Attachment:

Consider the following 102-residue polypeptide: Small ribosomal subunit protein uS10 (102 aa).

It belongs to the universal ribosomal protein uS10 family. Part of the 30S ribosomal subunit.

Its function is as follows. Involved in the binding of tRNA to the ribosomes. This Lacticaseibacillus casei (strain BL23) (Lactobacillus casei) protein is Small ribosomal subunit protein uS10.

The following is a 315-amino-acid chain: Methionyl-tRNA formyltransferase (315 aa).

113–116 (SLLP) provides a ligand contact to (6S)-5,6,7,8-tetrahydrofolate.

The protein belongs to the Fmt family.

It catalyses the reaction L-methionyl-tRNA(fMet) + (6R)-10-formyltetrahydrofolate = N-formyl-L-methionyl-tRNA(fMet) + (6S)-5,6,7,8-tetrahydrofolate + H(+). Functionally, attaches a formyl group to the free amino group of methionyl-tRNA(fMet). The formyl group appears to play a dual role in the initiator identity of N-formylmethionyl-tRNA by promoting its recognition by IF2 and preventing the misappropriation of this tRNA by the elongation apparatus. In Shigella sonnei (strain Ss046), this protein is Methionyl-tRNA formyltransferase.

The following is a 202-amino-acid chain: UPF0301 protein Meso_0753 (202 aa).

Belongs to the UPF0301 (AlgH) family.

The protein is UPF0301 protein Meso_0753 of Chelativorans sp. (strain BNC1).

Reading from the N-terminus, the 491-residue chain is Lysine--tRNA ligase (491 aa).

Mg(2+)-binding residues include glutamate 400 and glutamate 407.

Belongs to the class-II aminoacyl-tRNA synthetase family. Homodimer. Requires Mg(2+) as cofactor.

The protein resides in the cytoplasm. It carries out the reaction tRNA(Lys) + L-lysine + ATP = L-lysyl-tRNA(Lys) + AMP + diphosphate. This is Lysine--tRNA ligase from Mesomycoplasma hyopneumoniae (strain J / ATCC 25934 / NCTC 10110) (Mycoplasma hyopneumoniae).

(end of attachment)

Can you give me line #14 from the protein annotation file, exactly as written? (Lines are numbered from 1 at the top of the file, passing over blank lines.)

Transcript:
The protein resides in the cytoplasm. It carries out the reaction tRNA(Lys) + L-lysine + ATP = L-lysyl-tRNA(Lys) + AMP + diphosphate. This is Lysine--tRNA ligase from Mesomycoplasma hyopneumoniae (strain J / ATCC 25934 / NCTC 10110) (Mycoplasma hyopneumoniae).